Tyler contends law’s lack of purpose and pursuit of “the common good” pervades the profession/industry and imperils the rule of law. In his view, law’s lost purpose extends all the way to the Supreme Court. He concludes that, “The great promise of our legal system…that law can create a framework to reconcile plural interests in a diverse society has manifestly failed.” In his view law’s abdication of the collective good and breach of its social compact indicate it has been infected by the same cancer that has metastasized in the body politic.

The witching hour for the legal industry to take concerted, meaningful action is fast approaching.

For Law, It’s The Same Old Same Old

Key legal stakeholders continue to plod along, seemingly impervious to the convergent, convulsive changes transforming our lives, business, society, geopolitics, and environment. That t dilutes the legal function’s societal impact, erodes public trust in the rule of law, and weakens an already “flawed democracy.” Worse still, there is no apparent urgency to take concerted action.

Students enroll in law schools, and 95% take out loans while the average grad is saddled with a $165,000 debt, not including interest. They lack practice-ready skills upon entry into the marketplace. Law schools continue to “teach students how to ‘think like a lawyer’” even as the legal role is being reconfigured not by lawyers but by business. Most full-time law school faculty have little or no practice or industry experience, understanding of the marketplace, or awareness of new career paths open to agile, inquisitive, team-oriented, and passionate grads.

Large corporate law firms continue to prosper even as their associate turnover rates and partner defections continue to rise. Meanwhile, their corporate (in-house) counterparts confront decreasing budgets, cost-takeout quotas, expanding portfolios, new risks, and an expectation that they not only defend the enterprise but also generate enterprise value and help enhance customer experience. Something’s got to give….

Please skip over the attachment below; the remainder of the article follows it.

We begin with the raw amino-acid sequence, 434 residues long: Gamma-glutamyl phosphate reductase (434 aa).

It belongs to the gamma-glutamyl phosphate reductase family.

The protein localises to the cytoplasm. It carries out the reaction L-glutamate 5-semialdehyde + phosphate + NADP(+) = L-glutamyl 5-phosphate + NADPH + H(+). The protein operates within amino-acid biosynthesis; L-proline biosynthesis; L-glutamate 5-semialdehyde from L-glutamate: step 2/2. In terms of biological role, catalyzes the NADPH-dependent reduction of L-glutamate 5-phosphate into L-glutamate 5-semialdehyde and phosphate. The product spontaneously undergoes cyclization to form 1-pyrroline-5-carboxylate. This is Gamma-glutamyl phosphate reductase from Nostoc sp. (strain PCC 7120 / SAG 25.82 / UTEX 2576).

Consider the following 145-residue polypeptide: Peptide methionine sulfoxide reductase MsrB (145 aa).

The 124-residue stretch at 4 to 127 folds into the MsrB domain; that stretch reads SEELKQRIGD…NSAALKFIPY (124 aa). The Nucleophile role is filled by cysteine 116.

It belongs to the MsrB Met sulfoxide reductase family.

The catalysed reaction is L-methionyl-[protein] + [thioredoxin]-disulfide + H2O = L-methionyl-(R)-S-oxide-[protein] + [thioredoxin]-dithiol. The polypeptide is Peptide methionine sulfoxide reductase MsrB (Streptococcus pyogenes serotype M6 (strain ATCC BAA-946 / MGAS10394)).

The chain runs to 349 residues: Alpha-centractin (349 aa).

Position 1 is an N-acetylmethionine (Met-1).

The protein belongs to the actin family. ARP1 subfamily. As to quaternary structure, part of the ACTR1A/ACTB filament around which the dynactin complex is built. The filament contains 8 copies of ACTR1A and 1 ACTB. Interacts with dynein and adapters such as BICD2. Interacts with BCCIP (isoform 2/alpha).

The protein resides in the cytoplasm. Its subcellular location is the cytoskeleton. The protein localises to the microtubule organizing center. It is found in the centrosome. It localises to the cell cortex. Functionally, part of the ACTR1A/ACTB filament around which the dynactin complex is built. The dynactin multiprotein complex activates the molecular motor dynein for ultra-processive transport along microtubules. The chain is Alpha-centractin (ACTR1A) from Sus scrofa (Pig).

Courts are backlogged, opaque, and widely regarded as for the wealthy. Their laggard pace is out-of-synch with the speed of a digital world. The court of public opinion is increasingly challenging the hegemony of judicial resolution. Things do not have to be this way. As my good friend Richard Susskind has thoughtfully observed, courts can become a process, not a place. What’s lacking is the willingness of the judiciary—and the broader industry—to challenge the status quo and to utilize available tools, resources, data, and new delivery models. These resources—and a result-oriented approach to their utilization—would improve access, efficiency, predictability, affordability, user-experience and scalability of dispute resolution, commercial transactions, regulatory compliance, and other functions.

Regulators routinely reject or nibble around the edges of legal modernization efforts. The remarkable rise of pro se litigants and default judgments in U.S. courts is the smoking gun in the case for re-regulation. Notwithstanding remarkable advances in technology, there is a dearth of self-help tools and affordable representation available to those that cannot afford a lawyer. As well, in many instances a licensed attorney is neither required nor the best equipped to respond to the challenge. Worse still, it is the legal profession that routinely opposes regulatory reform intended to better serve the public.

The legal profession is unhealthy—literally and figuratively. It suffers from high rates of suicide, chemical and alcohol dependency, divorce, and depression. A recent Atlantic article asserts that the legal profession has also become rife with partisanship, cancel culture, and ideological orthodoxy. “The Constitution once united a diverse country under a banner of ideas. But partisanship has turned Americans against one another—and against the principles enshrined in our founding document.” Many lawyers have morphed from officers of the court to acolytes of orthodox ideologies.